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Global Market Trends – October-18-2023

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Market News – In this article of Global Market Trends, we delve into the recent economic shifts that have been shaping the European, US, and Chinese markets.

FTSE100 Leads Amid Global Tensions

European markets just about managed to eke out a gain yesterday, but it was hard going, with the FTSE100 outperforming largely due to outperformance in health care.

With diplomatic efforts ongoing in the hope of preventing a further escalation of the crisis, the news that President Biden is going to Israel later this week, means it’s unlikely that we’ll see Israel mount an incursion into Gaza in the short term. That said the horrific bombing of the Gaza hospital overnight has complicated matters with a number of leaders cancelling their meetings with the US President amidst claim and counter claim as to whose responsibility the blast was, sending oil prices sharply higher.

Resilient US Markets Defy Yield Surge

US markets finished a choppy session largely unchanged, initially opening sharply lower, then rebounding, despite a sharp move higher in yields after retail sales in September came in well above expectations, rising 0.7%. The August sales numbers were also revised up as well.

Despite the rise in yields, which saw the US 2-year yield move above 5.2% for the first time since 2006, investors took the view that, with rates at current levels and the US consumer still looking resilient, the prospect of another rate hike, probably isn’t the end of the world, thus limiting the downside for US markets.

China’s Economic Outlook

This morning’s European open looks set to be a positive one with Asia markets having to absorb the latest economic numbers from China.

The last 3 months has seen little indication that the Chinese economy would see a significant improvement on its Q2 GDP numbers of 0.8%, given the direction of travel of both industrial production and retail sales data, both of which have struggled over the quarter, particularly consumer spending.

Today’s Q3 GDP numbers would appear to run counter to that, reinforcing the skepticism about the accuracy of Chinese economic numbers, especially GDP, there is little doubt that the Chinese economy is being hit by a slowdown in global market trends, as well as domestic demand if recent trade data has been any sort of guide.

China Q3 GDP came in at 1.3%, well above expectations of 0.9%, while Q2 was revised lower to 0.5%, while September retail sales rose by 5.5%, beating expectations of 4.9%, and industrial production came in at 4.5%.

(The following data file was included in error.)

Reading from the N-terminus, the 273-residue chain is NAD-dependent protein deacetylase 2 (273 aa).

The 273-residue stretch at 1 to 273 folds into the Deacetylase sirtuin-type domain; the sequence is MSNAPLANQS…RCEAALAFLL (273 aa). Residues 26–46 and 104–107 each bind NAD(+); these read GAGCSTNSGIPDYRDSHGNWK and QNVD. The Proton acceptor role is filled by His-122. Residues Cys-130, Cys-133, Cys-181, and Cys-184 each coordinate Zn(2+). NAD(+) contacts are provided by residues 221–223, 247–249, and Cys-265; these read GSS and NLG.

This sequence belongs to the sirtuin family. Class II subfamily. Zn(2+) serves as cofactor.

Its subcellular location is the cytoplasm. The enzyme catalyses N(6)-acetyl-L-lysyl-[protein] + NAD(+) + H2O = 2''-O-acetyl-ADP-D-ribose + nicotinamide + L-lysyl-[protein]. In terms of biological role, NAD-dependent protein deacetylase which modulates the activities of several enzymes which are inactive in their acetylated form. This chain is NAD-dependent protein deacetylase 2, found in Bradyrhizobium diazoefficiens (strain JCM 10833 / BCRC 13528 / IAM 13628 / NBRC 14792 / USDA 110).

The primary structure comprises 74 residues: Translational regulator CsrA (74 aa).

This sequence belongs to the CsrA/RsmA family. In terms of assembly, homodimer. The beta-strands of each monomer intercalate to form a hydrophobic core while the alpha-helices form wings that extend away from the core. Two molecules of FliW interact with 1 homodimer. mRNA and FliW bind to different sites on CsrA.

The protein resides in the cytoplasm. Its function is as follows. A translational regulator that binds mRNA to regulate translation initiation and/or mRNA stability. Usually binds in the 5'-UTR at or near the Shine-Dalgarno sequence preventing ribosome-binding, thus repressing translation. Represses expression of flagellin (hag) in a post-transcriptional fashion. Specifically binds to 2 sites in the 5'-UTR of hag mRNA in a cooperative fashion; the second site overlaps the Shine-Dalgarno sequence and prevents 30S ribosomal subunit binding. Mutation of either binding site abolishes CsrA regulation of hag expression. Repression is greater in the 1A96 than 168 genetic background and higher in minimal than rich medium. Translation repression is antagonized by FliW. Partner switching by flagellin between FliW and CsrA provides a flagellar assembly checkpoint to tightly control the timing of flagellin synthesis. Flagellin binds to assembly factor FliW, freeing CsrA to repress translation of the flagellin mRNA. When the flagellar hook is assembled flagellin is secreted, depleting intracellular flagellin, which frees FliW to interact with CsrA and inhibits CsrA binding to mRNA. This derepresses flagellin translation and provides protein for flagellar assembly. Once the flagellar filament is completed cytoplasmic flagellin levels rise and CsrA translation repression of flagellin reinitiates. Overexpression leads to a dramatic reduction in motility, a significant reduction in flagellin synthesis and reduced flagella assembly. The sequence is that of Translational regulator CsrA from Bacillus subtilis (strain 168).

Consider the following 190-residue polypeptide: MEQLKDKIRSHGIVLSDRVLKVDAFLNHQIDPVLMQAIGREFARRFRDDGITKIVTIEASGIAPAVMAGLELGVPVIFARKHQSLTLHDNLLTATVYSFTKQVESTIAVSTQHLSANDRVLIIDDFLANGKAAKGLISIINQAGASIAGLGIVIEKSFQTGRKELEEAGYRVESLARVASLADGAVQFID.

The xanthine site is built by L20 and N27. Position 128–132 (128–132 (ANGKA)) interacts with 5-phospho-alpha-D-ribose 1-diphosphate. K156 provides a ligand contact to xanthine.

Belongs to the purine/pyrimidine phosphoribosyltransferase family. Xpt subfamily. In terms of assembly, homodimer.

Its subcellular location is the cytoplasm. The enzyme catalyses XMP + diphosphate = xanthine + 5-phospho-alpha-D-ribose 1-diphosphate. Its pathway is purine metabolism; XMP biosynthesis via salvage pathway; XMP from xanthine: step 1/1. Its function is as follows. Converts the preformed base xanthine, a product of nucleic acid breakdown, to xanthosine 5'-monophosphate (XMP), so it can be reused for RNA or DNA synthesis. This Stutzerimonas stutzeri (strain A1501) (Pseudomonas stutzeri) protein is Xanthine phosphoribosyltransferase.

This morning’s industrial production numbers were pretty much in line with previous months remaining steady, however, there was a modest improvement in retail sales, which runs counter to the narrative from a lot of high-profile retail companies that Chinese demand for luxury goods has been waning in recent months.

Consumer spending has been where the real weakness lies sharply down from Q2, Q3 has seen retail sales slow sharply, with gains of 2.5% and 4.6% in July and August, rounded off by 5.5% in today’s September numbers. While today’s numbers do suggest a modest improvement in Q3 the extent of the rebound does raise questions given the weakness of recent trade data as well as PMIs.

Global Market Trends: UK and EU Inflation

As we look towards today’s data releases we have UK CPI for September, along with the final readings for EU CPI.

Starting with the UK, the Bank of England caught a lot of people on the wrong foot when they decided by a narrow majority to keep interest rates unchanged at 5.25% last month.

The main reason why they decided to call a halt to 14 successive rate rises may well have been the sharp slowdown in core CPI that we saw in data released the day before, as well as concern that the UK economy has yet to feel the full effects of the previous rate hikes, and that more time is needed to assess the full pass-through effects.

It’s about time this penny dropped given the challenges facing the UK economy and its good that the MPC has finally woken up to this, although there are differing views amongst MPC members of how much has trickled down with arch dove Swathi Dhingra arguing that only 25% of the impact has been felt.

In August, core CPI slowed from 6.9% to 6.2% while headline CPI slipped to 6.7% when most people had been expecting an increase. This trend of slower inflation is expected to continue today with September CPI inflation set to slow 6.6% and core inflation forecast to slow to 6% from 6.2%.

One of the major leading indicators in recent months for a slowdown in inflation has been the slowdowns being seen in the headline PPI numbers since the start of the year, although there is evidence that these are starting to bottom out and pick up again.

Nonetheless, these have been in negative territory for both input and output prices over the last 2-months, which ought to bode well for further weakness in CPI inflation going forward, although higher fuel prices are likely to keep underlying inflation sticky.

Further evidence of slowing inflation should make life easier for the Bank of England when they meet in just over two weeks’ time, in terms of keeping rates on hold, with new forecasts due at the November meeting we could well find that the central bank is done and from here on in the main question will be how long rates are likely to stay at current levels.

EU CPI for September is expected to be confirmed as slowing to 4.3% from 5.2% in August while core prices are expected to slow to 4.5% from 5.3%, also reinforcing the idea that the ECB is done when it comes to further rate hikes.

  • FTSE 100 is expected to open 10 points higher at 7,685.
  • DAX is expected to open 8 points higher at 15,259.
  • CAC40 is expected to open unchanged at 7,029.
  • 18 October 2023
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